BIRTH OF A STAR
1. DESCRIBE THE BIRTH OF A STAR?
Ans: Stars are born when clumps of gas in space are drawn together by their own gravity, and the middle of the clump is squeezed so hard that temperatures reach 10 million C, so a nuclear fusion reaction starts.
2. WHAT IS A STAR?
Ans: Stars are gigantic glowing balls of gas, scattered throughout space. They burn for anything from a few million to tens of billions of years. The nearest star, apart from the Sun, is over 40 trillion km away. They are also distant that we can see stars only as pinpoints of light in the night sky, even through the most powerful telescope. As far as we can see there are no other large objects in the universe.
3. HOW MANY STARS ARE THERE?
Ans: It is hard to know how many stars there are in the universe most are much too far away to see. But astronomers guess there are about 200 billion billion.
4. WHAT IS THE BIGGEST STAR?
Ans: The biggest stars are the super giants. Antares is 700 times as big as he Sun. There may be a star in the Epsilon system in the constellation of Auriga that is ,860 million (3 miles billion km) across 4,000 times as big as the Sun!
5. WHY DO SOME STARS THROB?
Ans: The light from variable stars flares up and down. “Cepheid” are big young stars that pulsate over a few days or a few weeks. “RR Lyrae” variables are old yellow stars that vary over a few hours.
6. WHAT ARE CONSTELLATIONS?
Ans: Constellations are small patterns of stars in the sky, each with its own name. They help astronomers locate things in the night sky.
7. HOW HOT IS A STAR?
Ans: The surface temperature of the coolest stars is below 3,500° C: that of the hottest, brightest stars is over 40,000°C.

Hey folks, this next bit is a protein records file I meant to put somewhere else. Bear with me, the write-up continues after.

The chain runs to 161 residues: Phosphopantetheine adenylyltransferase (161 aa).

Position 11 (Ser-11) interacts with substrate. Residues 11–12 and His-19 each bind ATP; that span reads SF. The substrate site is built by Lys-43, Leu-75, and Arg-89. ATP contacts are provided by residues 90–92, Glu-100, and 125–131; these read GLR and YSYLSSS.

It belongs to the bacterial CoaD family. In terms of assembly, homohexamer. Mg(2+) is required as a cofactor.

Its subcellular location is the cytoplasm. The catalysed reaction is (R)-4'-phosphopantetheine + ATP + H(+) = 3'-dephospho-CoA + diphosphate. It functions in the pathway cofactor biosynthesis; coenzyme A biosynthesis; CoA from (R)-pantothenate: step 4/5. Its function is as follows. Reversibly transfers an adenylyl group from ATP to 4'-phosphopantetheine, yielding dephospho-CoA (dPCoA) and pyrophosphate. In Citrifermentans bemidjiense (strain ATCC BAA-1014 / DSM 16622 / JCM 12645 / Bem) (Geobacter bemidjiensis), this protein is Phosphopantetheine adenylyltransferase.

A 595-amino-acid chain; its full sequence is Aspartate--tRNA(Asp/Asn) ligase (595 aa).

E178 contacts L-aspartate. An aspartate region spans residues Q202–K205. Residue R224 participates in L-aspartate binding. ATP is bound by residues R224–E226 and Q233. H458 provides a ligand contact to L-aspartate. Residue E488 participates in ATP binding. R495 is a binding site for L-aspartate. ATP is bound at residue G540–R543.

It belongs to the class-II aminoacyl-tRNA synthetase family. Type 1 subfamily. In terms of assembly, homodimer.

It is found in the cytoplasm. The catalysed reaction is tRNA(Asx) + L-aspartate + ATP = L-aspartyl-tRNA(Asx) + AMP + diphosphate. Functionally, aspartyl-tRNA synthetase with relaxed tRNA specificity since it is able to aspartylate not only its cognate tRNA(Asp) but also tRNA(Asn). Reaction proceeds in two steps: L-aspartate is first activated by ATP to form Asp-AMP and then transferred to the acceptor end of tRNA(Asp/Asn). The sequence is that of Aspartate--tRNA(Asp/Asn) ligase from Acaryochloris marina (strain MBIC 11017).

8. WHERE ARE STARS BORN ?
Ans: Stretched throughout space are vast clouds of dust and gas called nebulae. These clouds are 99% hydrogen and helium with tiny amounts of other gases and minute quantities of icy, cosmic dust. Stars are born in the biggest of these nebulae, which are called giant molecular clouds. Here temperatures plunge to -263 C, which is just 10° short of absolute zero. These nebulae are thin and cold, but contain all the materials needed to make a star.
9. WHAT MAKES STARS TWINKLE?
Ans: Stars twinkle because the Earth’s atmosphere is never still, and starlight twinkles as the air wavers. Light from the nearby planets is not distorted as much, so they don’t twinkle.
10. WHAT MAKES STARS GLOW?
Ans: Stars glow because the enormous pressure deep inside generates nuclear fusion reactions in which hydrogen atoms are fused together, releasing huge quantities of energy.
11. WHAT COLOR ARE STARS?
Ans: It depends how hot they are. The color of medium sized stars varies along a band on a graph called the main sequence from hot and bright blue-white stars to cool and dim red stars.